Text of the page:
Greatly improved since FFTA, the gameplay is just perfect. You now have more jobs/classes (75 in total) and two new races at your disposal. The new races, the Gria (finally! A natural flying unit!) and the Seeq (even stronger than Bangaas O_o), are a nice addition to the game. Although more jobs for them would have been perfect. The classes are also more balanced that in FFTA. Now, you have other options for your hume rather that paladin/fighter. Any roads, the over-world gameplay has completely changed. Now, you don't build your own Ivalice. Instead, by completing plot quests (missions that make you advance in the story) you open new locations. You don't meet now with moving enemies. The random battles are now stationary, giving you the option of fighting against them or not. Also, you don't fight anymore for territory. Now, you go to "auctions", and bet clan points (points you collect after completing missions) and try to win the area. The law system has changed as well. Now, there's only a forbidden action (or well, a law that prohibits something), and a privilege (like extra power, agility, automatic regen, etc). As long as you uphold the law, you get the benefits of the privilege. But should you break the law, not only you lost your clan privilege, but you can't also revive your fallen members (only for that mission, of course). This also means that the jail and JPs are gone. The Totemas are also gone. Instead, there are Scions that can be summoned only if you have an accessory equipped. These accessories can be gotten trough special missions during the game. The way dispatch missions work has also changed. Now, some missions will give you the chance to dispatch a team that will take the mission in your place. You can even dispatch several teams for the same mission (of course, only if the mission allows it). Each unit has an additional stat, called MVP, which increases if the unit does a lot of things in the missions. The MVP affects the rate of completing dispatch missions. So, don't overuse the main characters if you want to have some chances while dispatching your members! All of the above changes, and some others I may have forgotten, just improved the game. All of them are for better, specially the new law system. Ah, one more thing! The battles are now faster, as your characters don't get experience every time they perform an action, rather than at the end of the fight.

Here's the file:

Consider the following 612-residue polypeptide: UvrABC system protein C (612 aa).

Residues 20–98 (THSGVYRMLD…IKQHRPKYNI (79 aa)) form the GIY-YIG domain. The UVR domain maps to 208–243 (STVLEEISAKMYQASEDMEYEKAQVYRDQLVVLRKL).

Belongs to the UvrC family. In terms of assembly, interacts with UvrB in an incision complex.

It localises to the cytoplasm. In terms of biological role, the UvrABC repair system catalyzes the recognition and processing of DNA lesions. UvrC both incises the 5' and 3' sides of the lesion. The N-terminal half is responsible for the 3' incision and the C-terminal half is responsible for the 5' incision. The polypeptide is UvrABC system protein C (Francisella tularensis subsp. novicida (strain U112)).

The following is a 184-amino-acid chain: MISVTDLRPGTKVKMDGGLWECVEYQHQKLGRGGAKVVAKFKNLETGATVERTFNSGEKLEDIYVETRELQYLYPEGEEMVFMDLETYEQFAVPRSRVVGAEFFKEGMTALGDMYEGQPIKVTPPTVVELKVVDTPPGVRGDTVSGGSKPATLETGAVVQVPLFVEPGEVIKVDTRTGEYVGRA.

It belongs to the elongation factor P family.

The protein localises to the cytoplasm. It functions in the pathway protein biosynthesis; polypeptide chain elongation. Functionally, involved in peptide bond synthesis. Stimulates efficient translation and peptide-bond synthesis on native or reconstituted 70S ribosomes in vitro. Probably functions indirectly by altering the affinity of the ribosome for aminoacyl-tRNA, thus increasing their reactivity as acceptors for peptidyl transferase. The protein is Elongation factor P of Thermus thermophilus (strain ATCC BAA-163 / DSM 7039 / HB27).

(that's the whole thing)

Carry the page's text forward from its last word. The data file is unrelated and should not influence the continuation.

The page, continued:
Music & Sounds: 7/10
The music is... well, I won't lie: it's nothing out of this world. It is good, it gives a good feeling, but it isn't a Castlevania's masterpiece. It can get really annoying from time to time (specially the pub song), but other than that is good. You probably won't get the soundtrack of the game, but at least, you won't be turning off the music. And the sounds, well, they do their job. Nothing more, nothing less. Now, let's talk about graphics.
The graphics don't define a game, though they help most of the time. This game uses FFTA graphics, but better. Now with full animations, both on missions and over-world, this game has given a great step from FFTA. The only downside I found was that some animations are the same for different attacks, with some colour changed, but that's all. However, they're still awesome. Spells look great and so Scions and summons. My favourite animation is the one used for Earth Render and other earth-based attacks. It gives the feeling the character is actually shaking the earth! The menus are good designed, and the developers gave a very good use to the upper screen. In battles, you can see the order of units, the buffs and debuffs, and some other data, such as level, class, and immunities. In the unit screen, you can see the stats of the selected unit in the upper screen. Very handy.